What is a Commercial Crime Bond?

Commercial crime bonds, also known as “Employee Theft” or “Employee Dishonesty” bonds are a subset of the broader category of fidelity bonds that provide protection to a business (the “insured”) for losses resulting from the fraudulent or dishonest acts committed by its employees. 

Commercial crime bonds can be subdivided into 2 primary types based on the coverage desired: 

  • 1st Party Coverage: Provides protection should an employee steal from it’s employer (the insured), and;
  • 3rd Party Coverage: Provides protection should an employee steal from the customer’s of the insured.

Businesses can purchase policies that contain both 1st Party and 3rd Party coverage, along with a variety of other coverages called “insuring agreements”. The following insuring agreements are available in most commercial crime bonds:

  • Employee Theft (1st Party): Covers loss resulting from theft of the insured’s property by an employee .
  • Employee Theft - Clients Property/Premises (3rd Party): Covers loss resulting from theft of the insured’s client property by an employee.
  • Forgery or Alteration: Covers loss resulting from the forgery or alteration of checks, or other similar promises to pay drawn upon the Insured.
  • Theft of Money and Securities and Other Property - Inside the Premises: Covers money, securities, and other property holding intrinsic value inside the premises or while on deposit at a bank or financial institution against theft, disappearance, or destruction.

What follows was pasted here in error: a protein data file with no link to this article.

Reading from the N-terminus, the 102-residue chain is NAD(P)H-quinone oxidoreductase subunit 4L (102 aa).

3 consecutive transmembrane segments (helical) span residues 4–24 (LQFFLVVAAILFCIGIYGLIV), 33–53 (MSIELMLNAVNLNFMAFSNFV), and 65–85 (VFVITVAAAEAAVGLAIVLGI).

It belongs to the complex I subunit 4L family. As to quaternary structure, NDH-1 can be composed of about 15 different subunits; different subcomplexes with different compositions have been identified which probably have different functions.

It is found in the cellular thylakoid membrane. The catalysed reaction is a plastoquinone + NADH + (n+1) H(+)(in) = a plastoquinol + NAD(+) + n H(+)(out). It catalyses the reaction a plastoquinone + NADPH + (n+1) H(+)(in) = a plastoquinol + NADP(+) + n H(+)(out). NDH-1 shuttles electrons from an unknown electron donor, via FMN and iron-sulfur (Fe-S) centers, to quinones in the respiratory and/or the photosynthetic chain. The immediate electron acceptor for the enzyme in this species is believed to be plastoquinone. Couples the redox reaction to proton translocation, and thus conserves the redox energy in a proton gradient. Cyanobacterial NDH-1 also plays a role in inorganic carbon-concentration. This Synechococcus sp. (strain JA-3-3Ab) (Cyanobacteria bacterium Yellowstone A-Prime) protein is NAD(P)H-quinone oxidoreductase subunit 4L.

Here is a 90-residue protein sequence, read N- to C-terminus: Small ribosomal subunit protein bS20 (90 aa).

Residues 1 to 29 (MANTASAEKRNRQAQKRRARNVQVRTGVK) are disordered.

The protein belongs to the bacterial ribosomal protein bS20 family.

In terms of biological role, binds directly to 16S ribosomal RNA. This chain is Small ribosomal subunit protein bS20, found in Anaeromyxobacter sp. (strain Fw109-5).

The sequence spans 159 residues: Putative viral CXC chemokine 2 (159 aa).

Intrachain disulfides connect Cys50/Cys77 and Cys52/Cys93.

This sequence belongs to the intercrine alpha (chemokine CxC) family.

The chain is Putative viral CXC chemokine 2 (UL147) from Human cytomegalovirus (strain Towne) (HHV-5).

• Theft of Money and Securities and Other Property - Outside the Premises:  Covers money, securities, and other property holding intrinsic value against theft, disappearance, or destruction while outside the premises and in the care and custody of either a messenger or an armored vehicle company.
  • Computer and Funds Transfer Fraud: Covers loss resulting from the use of any computer to fraudulently transfer money or other valuables and from loss resulting from the communication of fraudulent transfer instructions to a financial institution.
  • Money Orders and Counterfeit Money: Covers loss resulting from the acceptance of counterfeit paper currency or money orders that are not paid when presented.

How much does a Commercial Crime bond cost?

Commercial Crime bonds costs vary widely and are determined by the coverages selected, the industry of the insured, number of employees, services offered by the insured, and controls in place to prevent losses.

Is a credit check required for Commercial Crime bonds?

For most commercial crime bonds, a personal credit check of the business owner is not required to purchase the bond. The surety company will review the insured’s business practices including the services offered, employment and hiring practices and controls in place to prevent losses. Larger bonds may require a review of a business financial statement.

Ultimately, the surety insurance company determines how it will underwrite and price a fidelity bond, and some companies may be more or less stringent than others.

Who needs a 3rd Party Commercial Crime bond?

3rd Party Commercial Crime bonds are most often needed for businesses that perform services on their customer’s premises. Janitorial services companies, handyman construction services and in-home medical providers are the most common business types that require a bond.

What is a Blanket Commercial Crime bond?

The term ‘blanket commercial crime bond’ or simply ‘blanket bond’ refers to the extent of the 3rd party coverage offered by the policy. Blanket bonds cover losses related to all of the insured’s clients.The alternative to a blanket bond, a client-specific fidelity bond, covers only customers specifically named in the policy. Client-specific commercial crime bonds are most often utilized when a business enters into a contract with a customer requiring fidelity coverage. Commercial Crime bonds issued on a blanket basis are typically more expensive than client-specific commercial crime bonds.